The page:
Flags are flying across the country today to celebrate the annual Day of Finnish Literature, and the life and work of one of Finland’s most revered writers Aleksis Kivi.
Born in the 1840s in Nurmijärvi north of Helsinki, Kivi studied literature at Helsinki University, and a growing interest in the theatre lead him to write his first play, Kullervo, which is based on a tragic story from Finland’s national epic Kalevala.
As a young man in Helsinki during the 1860s, he was friends with journalist, statesman and politician Johan Snellman; poet and professor Fredrik Cygnaeus; and poet Elias Lönnrot.
If these names seem familiar, it’s because all of the men were pioneers of Finnish nationalism, language and identity, and have been immortalised with streets named after them in the capital city, and other cities and towns as well.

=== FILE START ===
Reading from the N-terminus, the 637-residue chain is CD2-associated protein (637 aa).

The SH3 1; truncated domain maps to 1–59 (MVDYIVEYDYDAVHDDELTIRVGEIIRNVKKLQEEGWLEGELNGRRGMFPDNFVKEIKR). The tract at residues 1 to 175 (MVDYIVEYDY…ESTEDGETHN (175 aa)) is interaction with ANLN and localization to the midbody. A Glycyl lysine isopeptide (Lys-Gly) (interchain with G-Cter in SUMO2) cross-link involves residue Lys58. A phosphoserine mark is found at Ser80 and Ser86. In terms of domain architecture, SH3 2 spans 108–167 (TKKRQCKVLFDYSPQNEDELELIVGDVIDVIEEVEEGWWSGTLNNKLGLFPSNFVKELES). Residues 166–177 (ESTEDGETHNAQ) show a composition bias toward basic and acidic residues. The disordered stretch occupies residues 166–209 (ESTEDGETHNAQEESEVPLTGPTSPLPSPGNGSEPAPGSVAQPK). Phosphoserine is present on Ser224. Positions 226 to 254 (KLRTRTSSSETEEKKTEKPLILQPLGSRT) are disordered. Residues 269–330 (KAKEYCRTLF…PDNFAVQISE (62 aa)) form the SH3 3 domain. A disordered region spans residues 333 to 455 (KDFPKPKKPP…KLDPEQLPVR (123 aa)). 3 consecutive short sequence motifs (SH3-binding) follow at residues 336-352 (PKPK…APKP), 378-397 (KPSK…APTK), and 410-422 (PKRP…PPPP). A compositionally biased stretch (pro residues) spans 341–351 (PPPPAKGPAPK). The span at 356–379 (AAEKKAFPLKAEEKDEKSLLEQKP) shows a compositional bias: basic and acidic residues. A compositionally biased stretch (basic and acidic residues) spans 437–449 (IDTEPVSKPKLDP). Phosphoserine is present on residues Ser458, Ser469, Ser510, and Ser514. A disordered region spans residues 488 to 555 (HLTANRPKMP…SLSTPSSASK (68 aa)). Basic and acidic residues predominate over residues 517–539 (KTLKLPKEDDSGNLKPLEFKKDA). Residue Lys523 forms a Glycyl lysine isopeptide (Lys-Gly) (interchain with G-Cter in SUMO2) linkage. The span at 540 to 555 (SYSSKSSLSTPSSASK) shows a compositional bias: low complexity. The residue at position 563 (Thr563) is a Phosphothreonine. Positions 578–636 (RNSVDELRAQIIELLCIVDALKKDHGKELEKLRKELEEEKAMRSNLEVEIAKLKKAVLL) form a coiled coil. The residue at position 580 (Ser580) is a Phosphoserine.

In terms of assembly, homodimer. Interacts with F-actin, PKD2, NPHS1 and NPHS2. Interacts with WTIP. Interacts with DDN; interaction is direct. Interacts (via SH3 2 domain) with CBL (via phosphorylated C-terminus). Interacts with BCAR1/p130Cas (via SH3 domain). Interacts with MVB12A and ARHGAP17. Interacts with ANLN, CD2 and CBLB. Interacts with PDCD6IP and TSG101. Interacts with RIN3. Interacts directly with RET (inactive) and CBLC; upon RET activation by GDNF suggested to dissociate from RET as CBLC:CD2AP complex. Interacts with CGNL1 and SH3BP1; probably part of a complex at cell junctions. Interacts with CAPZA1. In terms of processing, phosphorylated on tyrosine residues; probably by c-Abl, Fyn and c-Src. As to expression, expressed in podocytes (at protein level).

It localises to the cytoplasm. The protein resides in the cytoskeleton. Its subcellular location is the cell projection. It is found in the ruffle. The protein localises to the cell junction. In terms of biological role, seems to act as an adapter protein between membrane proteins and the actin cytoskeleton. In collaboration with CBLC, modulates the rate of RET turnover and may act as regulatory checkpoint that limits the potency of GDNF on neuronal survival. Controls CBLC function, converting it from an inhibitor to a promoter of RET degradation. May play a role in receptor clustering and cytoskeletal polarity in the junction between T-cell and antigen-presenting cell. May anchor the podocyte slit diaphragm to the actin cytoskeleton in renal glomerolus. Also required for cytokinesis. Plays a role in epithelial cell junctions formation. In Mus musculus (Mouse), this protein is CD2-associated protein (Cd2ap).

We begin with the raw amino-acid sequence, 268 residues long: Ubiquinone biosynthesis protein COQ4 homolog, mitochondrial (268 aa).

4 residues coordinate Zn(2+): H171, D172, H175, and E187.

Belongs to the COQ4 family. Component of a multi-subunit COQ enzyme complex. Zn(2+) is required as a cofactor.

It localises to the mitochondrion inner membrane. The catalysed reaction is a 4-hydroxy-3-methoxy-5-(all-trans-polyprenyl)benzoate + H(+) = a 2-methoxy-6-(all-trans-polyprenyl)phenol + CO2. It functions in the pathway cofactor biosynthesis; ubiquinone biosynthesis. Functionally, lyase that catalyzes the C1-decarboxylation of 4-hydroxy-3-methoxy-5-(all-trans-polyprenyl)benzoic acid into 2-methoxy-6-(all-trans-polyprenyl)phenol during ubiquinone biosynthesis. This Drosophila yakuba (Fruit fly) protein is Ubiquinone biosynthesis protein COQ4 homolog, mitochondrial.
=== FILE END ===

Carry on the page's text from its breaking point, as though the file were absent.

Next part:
Aleksis Kivi was a prolific writer in his short life, writing 12 plays and a collection of poetry. His most famous novel Seven Brothers took him a decade to complete – even if some critics and nationalists didn’t like the way it portrayed Finnish people living in the countryside at that time.
In 1865, Kivi won the state prize for his comedy Cobblers on the Heath, which is still performed today. But he had started drinking heavily after some harsh critiques of his work. He lived with his close friend Charlotta Lönnqvist – the two were rumoured to be lovers – and the pair helped each other financially through tough times.
By 1870, Kivi’s health was in a desperate state. He had typhoid and suffered from mental health issues, which may have included schizophrenia.
He died in poverty at age 38, but at the start of the 20th century his work was being championed by a new wave of young Finnish artists and intellectuals like Eino Leino and Unknown Soldier author Väinö Linna.
In 1939 a bronze statue of Aleksis Kivi was erected outside the National Theatre in Helsinki.